Wednesday, June 27, 2018

Are there famous cases of sabotage in the chemical or pharma industries?

An odd story from Tesla Motors (via the New York Times): 
Now Tesla’s chief executive, Elon Musk, suspects his company might have a more unusual problem: sabotage. 
In an email sent to employees late Sunday night, Mr. Musk said a disgruntled worker had broken into the company’s computer systems in an attempt to disrupt manufacturing. 
“I was dismayed to learn this weekend about a Tesla employee who had conducted quite extensive and damaging sabotage to our operations,” he wrote. “This included making direct code changes to the Tesla Manufacturing Operating System under false usernames and exporting large amounts of highly sensitive Tesla data to unknown third parties.”
That seems problematic for Tesla - I wonder how long it will take to fix this issue? I imagine that there are relatively few situations where pharma or chemical industry insiders found themselves tempted enough to act on negative impulses... 

12 comments:

  1. It depends on what you consider sabotage. Because chemistry is so hands-on even in large scale manufacturing, it's hard to re-write malicious code to disrupt things for a long period of time. However, there have been several recent cases of workers stealing compounds/recipes to sell through their own CROs. If that constitutes sabotage then it does happen and it's happening more often in pharma.

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  2. Didn't the executives of Union Carbide spin a sabotage story until something like 2010 (when they were finally jailed) for the reason of the MIC explosion?

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  3. The Tesla case gets a little more complicated by the week!

    Can't say any cases in industry come to mind. There have been stories out of academic research labs, including this one.

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  4. There's a theory that the perpetrator of the Chicago Tylenol murders (https://en.wikipedia.org/wiki/Chicago_Tylenol_murders) introduced KCN at some point during the formulation or manufacturing process - instead of by buying bottles, poisoning them, and then returning them to stores as has been commonly assumed. That would certainly count as sabotage!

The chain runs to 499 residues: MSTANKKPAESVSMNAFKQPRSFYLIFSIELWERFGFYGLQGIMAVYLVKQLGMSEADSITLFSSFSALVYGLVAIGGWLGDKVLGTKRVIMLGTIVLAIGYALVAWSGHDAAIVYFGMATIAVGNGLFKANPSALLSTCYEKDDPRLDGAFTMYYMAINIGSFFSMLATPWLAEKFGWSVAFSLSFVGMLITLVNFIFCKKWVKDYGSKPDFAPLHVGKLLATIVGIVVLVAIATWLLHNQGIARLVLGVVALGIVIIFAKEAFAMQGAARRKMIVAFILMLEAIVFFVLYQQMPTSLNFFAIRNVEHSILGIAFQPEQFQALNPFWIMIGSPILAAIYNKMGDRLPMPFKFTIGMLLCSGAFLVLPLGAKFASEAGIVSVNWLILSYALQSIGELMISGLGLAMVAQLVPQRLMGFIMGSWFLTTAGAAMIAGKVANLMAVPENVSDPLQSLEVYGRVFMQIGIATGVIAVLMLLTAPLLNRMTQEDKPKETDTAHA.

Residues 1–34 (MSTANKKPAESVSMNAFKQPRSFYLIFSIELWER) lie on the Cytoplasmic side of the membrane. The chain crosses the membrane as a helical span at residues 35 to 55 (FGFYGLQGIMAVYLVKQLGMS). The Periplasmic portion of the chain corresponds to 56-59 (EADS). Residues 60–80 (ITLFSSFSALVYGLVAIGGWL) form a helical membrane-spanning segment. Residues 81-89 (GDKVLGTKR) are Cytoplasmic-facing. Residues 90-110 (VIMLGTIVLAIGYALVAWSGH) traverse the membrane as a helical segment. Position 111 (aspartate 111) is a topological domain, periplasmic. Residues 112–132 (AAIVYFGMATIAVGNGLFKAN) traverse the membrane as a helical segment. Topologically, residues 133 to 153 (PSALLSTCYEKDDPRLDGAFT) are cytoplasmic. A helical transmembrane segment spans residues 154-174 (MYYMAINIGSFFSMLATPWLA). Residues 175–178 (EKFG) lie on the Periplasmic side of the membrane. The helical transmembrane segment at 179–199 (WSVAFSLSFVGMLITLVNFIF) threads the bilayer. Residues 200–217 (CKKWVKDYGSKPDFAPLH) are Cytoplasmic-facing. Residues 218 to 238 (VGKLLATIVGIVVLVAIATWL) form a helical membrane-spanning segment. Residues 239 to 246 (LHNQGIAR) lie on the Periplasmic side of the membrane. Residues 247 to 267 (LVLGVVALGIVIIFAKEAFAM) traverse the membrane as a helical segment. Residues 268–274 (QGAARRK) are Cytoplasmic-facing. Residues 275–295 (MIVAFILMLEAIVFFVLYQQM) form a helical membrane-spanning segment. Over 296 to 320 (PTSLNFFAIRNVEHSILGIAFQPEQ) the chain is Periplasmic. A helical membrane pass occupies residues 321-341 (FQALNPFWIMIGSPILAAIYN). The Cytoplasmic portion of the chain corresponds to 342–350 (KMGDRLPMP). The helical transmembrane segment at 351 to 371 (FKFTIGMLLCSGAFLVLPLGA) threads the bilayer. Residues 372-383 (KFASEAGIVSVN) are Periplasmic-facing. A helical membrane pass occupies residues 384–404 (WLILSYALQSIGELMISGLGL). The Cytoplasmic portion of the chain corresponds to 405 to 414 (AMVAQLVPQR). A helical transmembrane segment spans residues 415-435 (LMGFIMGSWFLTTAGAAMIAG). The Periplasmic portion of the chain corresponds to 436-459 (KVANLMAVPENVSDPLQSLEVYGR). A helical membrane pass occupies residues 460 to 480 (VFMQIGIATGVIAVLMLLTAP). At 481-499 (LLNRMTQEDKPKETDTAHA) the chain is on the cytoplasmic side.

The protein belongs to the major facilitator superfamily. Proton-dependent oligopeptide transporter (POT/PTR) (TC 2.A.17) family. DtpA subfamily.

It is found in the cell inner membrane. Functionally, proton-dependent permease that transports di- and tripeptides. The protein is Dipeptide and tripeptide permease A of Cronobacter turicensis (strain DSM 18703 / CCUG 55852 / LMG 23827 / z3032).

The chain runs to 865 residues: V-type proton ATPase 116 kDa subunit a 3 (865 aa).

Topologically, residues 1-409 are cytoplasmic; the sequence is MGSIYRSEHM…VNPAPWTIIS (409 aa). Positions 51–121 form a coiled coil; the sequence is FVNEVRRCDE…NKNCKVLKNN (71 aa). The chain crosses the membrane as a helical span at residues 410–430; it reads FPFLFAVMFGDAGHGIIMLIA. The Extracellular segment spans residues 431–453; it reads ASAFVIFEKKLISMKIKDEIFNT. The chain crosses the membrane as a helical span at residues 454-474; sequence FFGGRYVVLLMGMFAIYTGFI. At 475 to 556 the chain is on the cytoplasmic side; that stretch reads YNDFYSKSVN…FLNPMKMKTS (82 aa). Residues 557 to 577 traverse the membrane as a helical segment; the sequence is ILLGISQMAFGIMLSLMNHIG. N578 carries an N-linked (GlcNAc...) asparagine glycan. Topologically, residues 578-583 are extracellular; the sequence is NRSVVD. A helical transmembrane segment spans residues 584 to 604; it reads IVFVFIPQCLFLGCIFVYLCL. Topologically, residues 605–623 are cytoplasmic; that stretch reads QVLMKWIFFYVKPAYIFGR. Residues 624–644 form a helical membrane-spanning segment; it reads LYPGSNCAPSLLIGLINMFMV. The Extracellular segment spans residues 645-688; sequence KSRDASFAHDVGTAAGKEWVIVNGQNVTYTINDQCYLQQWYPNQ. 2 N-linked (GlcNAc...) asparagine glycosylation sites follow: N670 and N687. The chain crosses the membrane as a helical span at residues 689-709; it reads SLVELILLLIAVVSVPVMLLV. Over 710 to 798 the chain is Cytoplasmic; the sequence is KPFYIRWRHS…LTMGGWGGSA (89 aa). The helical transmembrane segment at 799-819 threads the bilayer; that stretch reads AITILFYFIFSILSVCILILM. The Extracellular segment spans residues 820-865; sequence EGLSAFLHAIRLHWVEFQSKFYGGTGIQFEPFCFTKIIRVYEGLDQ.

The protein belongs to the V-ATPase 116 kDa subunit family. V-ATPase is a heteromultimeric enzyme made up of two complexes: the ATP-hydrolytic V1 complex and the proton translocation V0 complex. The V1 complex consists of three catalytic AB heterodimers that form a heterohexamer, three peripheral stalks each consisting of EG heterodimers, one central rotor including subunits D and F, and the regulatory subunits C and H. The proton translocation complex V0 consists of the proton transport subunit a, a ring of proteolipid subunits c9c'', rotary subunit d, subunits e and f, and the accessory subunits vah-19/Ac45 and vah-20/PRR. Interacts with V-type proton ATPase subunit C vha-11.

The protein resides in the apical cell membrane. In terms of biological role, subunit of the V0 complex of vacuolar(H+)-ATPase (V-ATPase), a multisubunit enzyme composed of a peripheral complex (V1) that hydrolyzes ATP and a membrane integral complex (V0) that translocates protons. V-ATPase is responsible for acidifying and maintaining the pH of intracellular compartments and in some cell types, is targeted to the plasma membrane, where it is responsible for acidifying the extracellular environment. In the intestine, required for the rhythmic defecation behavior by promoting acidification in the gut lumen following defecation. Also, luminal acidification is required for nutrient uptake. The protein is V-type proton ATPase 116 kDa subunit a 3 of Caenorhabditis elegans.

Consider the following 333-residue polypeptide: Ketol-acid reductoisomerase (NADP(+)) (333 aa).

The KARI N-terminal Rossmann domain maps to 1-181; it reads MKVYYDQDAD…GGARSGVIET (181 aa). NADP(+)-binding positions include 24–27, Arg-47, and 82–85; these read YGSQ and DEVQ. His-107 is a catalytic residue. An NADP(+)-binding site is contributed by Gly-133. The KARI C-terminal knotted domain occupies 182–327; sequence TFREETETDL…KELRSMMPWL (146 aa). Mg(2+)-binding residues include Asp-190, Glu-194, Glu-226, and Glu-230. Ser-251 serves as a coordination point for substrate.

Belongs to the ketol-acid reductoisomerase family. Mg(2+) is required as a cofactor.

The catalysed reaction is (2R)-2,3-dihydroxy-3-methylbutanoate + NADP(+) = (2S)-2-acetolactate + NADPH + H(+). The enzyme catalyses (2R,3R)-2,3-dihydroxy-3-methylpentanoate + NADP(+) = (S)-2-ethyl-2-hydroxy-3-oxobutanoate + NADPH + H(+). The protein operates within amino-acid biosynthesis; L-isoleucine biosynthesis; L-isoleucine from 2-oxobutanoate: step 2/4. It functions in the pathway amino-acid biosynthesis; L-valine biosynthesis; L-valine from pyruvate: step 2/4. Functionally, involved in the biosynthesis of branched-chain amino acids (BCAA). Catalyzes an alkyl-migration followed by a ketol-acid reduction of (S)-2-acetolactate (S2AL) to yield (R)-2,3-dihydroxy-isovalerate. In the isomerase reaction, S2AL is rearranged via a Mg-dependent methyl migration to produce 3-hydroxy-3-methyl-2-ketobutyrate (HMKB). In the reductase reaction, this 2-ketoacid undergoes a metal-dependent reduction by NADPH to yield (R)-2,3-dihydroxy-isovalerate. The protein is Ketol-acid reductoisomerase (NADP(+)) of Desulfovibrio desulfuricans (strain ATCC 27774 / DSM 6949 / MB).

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  5. Big acts of sabotage are rare, but I've seen plenty of low-level sabotage like malicious compliance.

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  6. Bhopal disaster was caused by sabotage. At least that's one theory according to Wikipedia

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    1. It was mentioned above, but the CSB ignored the sabotage claim and basically said a poor design and training of employees led to the disaster.

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  7. Management in corporate America acts the way that CIA describes as sabotage https://www.cia.gov/news-information/featured-story-archive/2012-featured-story-archive/simple-sabotage.html

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    1. "Don't order new working materials until your current stocks have been virtually exhausted, so that the slightest delay in filling your order will mean a shutdown." - This is exactly how I feel about just-in-time manufacturing!

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  8. How bout Stuxnet (targetting Iran's uranium centrifuges)?
    https://en.wikipedia.org/wiki/Stuxnet

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  9. I think the people handling the clinical trials and other regulatory issues with CDER(FDA) have lots of power over the fate of their company.

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  10. There was a story on Reddit r/chemistry where a safety worker had evacuated an entire plant because of a cyanide leak smell that turned out to be an employee pulling a 'prank' with some almond oil.
    Links:
    https://www.reddit.com/r/chemistry/comments/4cpbrh/almond_smell/
    Follow up: https://www.reddit.com/r/chemistry/comments/4ctuyr/update_to_almond_smell/

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